Dutch Climate Youth Summit Off to a Promising Start

By Saga Norrby

–Science Park is soon to have its own climate youth summit, following a well-received pitch in the dorms of the Amsterdam University College (AUC).

25 people attended the event on Wednesday 28 March, hosted by the initiators of the project Lennart Tiller, a second-year Social Science major, and Lena Hartog, an alumna of University College Utrecht (UCU). Their pitch aimed at recruiting a team of volunteers that can help set up a national Conference of Youth (COY) by the end of October.

An international COY is held every year in connection with the annual Conference of Parties (COP). COPs are organised by the United Nations Framework Convention on Climate Change (UNFCCC) and are conferences at which world leaders negotiate actions to mitigate climate change.

To start off their pitch, Tiller and Hartog took turns explaining how they became active in fighting climate change. For both Naomi Klein’s book “This Changes Everything” played a pivotal role, especially in their realisation that no one can deal with climate change alone. Hartog said she had found it hard to break out of the mindset of a consumer, and that her education had not helped. “We need a mass movement worldwide, and that’s not what I’ve been taught at UCU”, she said.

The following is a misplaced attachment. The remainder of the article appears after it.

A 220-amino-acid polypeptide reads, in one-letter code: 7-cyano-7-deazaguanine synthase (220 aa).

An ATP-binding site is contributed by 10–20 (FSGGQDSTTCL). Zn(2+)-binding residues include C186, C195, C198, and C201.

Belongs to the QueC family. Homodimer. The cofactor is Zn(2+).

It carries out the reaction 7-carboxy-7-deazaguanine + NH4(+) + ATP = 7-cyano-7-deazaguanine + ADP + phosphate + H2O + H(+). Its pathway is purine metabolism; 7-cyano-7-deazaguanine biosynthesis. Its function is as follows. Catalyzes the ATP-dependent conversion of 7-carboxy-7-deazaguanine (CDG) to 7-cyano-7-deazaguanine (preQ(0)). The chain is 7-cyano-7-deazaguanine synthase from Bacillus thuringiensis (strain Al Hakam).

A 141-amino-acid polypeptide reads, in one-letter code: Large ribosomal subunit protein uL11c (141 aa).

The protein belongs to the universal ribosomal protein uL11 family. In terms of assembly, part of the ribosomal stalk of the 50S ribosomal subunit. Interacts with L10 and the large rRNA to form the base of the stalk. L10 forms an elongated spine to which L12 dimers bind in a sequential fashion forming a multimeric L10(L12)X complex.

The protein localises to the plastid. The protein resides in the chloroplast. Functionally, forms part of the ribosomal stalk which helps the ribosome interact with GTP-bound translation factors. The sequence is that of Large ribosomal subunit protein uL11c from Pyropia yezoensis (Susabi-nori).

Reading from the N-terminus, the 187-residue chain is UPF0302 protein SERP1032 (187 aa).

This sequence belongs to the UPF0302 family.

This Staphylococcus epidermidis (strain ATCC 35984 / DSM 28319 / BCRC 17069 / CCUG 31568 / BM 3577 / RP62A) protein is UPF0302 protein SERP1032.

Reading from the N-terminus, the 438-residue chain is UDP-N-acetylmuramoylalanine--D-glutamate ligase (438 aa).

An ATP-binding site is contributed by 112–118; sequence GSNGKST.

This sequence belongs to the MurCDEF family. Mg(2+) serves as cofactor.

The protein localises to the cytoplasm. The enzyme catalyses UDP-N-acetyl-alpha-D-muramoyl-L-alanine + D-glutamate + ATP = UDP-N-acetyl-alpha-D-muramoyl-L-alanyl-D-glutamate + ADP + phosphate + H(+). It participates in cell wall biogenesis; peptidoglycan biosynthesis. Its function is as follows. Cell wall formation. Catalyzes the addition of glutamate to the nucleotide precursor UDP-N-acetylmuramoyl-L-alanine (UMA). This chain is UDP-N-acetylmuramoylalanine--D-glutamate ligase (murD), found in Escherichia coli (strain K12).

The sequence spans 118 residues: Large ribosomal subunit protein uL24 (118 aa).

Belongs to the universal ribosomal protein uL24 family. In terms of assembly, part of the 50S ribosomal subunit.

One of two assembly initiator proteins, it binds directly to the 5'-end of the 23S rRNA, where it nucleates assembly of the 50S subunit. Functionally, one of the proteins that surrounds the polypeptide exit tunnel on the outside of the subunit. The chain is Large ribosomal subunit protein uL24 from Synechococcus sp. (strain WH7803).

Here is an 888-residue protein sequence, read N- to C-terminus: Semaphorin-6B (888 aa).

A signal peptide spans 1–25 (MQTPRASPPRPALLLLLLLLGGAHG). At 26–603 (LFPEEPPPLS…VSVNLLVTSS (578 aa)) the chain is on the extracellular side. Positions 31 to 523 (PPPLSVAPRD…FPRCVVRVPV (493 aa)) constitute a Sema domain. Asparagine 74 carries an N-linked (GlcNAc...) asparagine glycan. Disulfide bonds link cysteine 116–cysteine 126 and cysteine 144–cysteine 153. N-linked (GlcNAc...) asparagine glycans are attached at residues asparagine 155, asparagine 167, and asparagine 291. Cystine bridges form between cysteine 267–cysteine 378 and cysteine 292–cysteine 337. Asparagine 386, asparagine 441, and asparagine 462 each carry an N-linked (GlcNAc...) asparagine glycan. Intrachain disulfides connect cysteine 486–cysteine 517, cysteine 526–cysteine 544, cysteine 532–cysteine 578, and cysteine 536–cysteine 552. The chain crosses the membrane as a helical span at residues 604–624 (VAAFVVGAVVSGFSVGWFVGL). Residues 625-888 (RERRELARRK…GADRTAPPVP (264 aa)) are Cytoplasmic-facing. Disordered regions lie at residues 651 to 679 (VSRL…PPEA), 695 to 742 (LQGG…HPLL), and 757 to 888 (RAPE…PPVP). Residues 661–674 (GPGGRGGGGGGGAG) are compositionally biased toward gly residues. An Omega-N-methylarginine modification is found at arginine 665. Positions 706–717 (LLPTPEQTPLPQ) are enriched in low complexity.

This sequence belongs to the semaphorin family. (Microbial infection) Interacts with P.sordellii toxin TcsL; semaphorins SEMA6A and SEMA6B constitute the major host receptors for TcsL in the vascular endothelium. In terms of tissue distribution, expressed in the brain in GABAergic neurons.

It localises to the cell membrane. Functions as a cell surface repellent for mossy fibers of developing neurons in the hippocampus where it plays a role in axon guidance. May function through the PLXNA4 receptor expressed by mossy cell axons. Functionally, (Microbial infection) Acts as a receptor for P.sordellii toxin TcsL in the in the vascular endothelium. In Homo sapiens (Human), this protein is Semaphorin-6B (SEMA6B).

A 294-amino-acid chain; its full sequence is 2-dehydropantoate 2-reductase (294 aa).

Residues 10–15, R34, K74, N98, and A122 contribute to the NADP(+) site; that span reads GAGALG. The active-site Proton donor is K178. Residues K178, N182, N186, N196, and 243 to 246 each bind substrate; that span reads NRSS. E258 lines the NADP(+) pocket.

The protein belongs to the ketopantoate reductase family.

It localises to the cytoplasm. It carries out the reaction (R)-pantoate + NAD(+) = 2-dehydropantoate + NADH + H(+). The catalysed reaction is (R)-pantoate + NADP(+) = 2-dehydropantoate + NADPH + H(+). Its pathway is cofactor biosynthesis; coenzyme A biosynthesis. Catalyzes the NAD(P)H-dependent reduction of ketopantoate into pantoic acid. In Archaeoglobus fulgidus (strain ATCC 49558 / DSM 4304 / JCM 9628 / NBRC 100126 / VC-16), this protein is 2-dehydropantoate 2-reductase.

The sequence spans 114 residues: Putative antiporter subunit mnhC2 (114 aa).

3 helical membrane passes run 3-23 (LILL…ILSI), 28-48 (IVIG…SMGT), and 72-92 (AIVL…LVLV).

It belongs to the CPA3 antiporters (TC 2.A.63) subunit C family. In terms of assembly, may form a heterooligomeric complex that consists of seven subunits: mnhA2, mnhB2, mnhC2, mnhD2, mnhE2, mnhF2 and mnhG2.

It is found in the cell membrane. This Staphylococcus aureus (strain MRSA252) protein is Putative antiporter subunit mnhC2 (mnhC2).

Tiller went on to stress the power of the youth, and how fragmented he thinks it has become. According to him, youth as a group is neither tangible nor united. “The youth-only exists as a concept”, he said, and pointed out that students used to once be the main initiators of social movements. “We become so influential when we work together”, he added.

When the pitch came to a close, Adele Beinaraviciute, a second-year Social Science major and member of the Student Council, said, “This is amazing.” She added that students most likely could use this initiative as an opportunity to fulfil the internship/community project requirement which all AUC students are subject to.

Beinaraviciute was not the only one who liked what she had heard. Lisa van Holsteijn, a third-year Social Science major, said, “There is no way I’m saying no to this, that would be a huge future regret.”

Both Tiller and Hartog have participated in civil disobedience acts against the fossil fuel industry in the past; that is how they met. When evaluating the two different approaches to tackling climate change – civil disobedience versus policy discussions – Hartog said, “With civil disobedience, we’re breaking down a system, with a COY we’re building another.”

Information on how to apply to become part of the organising team was posted on Facebook after the event, in a group called Friends of Dutch Climate Youth Summit. The applications will close on April 2.

 

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